While I have lived in the city all my life, I am accustomed to wildlife that adapts to the infringement of its environment. Two houses my family has lived in had raccoons in the chimneys we had to get out. One of my best childhood friends had foxes in her front yard raising their young every year. I work down the street from previous wild turkey hangout (he was sent to Dedham this spring after a car hit him). But previous to living in Belmont, I’d never been living with owls.
Belmont is a friendly town just barely outside of Boston. Its houses are close together and its neighbors are even closer. When you come home and see the people next door standing around talking, you expect to take at least 20 minutes to get into your own place, if exchanging the bare minimum of courtesies. The people have a very small-town feel, but the availability of shops and culture are very metropolitan. I like that mix.
It is because of that mix that the owl sighting was so unexpected, and so widely published. Who really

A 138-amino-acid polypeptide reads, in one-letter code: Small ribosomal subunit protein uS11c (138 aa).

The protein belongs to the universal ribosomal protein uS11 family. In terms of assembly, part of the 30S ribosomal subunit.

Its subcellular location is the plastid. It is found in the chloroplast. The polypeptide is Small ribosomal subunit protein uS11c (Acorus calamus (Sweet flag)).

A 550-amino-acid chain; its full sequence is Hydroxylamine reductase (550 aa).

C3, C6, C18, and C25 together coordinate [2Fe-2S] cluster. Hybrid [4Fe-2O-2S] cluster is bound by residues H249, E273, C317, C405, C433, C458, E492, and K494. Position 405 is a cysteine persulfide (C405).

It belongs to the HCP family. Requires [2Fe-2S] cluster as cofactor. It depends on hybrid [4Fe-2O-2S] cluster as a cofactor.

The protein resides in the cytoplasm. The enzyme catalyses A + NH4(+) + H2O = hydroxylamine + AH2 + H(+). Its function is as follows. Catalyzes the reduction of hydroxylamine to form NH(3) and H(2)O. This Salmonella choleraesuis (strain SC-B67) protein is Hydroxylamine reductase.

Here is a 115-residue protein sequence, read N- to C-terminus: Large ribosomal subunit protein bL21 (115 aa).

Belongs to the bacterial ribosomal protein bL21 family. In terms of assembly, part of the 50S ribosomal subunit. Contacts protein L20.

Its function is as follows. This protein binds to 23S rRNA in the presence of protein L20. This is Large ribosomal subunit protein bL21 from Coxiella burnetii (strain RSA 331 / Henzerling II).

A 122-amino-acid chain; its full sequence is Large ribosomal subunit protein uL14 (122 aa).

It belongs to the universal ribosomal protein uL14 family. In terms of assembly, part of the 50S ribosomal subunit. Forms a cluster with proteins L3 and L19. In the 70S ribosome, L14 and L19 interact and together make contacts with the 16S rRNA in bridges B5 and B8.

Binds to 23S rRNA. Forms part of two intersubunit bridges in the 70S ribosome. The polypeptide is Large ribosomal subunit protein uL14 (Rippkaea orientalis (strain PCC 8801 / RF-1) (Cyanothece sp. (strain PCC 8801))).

expects to see an owl in the city? They live in barns and other enclosed places not typically frequented by humans, especially as they hunt at night. But this one was out in the daytime, perhaps pursuing something it noticed in a half-daze, as owls are largely opportunistic hunters. I don’t really know who saw it first, if it was one of the kids next door or someone startling it into flight, but for days we’ve all been rushing outside with our cameras whenever we hear a fuss on the street. First it’s the racket of songbirds aware of a predator, and then it’s people, talking in hushed but carrying tones so as not to disturb it. Word travels fast – now grandparents and friend are coming over to give the bird a look on a regular basis. There’s been at least on pellet discovered that fell into our driveway, but it didn’t look like there were bones in it. We think it may be an Eastern Screech, but that’s just a guess really.
But it was after a neighbor saw our owl catch a songbird and swoop it away to eat that we discovered the nest. He took it straight into a hole in an old tree, probably to feed hungry babies. We know there are at least two now – we’ve been able to see them poking their little heads out, probably getting ready for flight. Owls may be killers, and they might be slightly more round than sleek predator birds like hawks and eagles, but they are beautiful in flight. I want to see those fat little downy babies roll out of their nest and take off in beauty, their strange little humanish faces turned into the wind.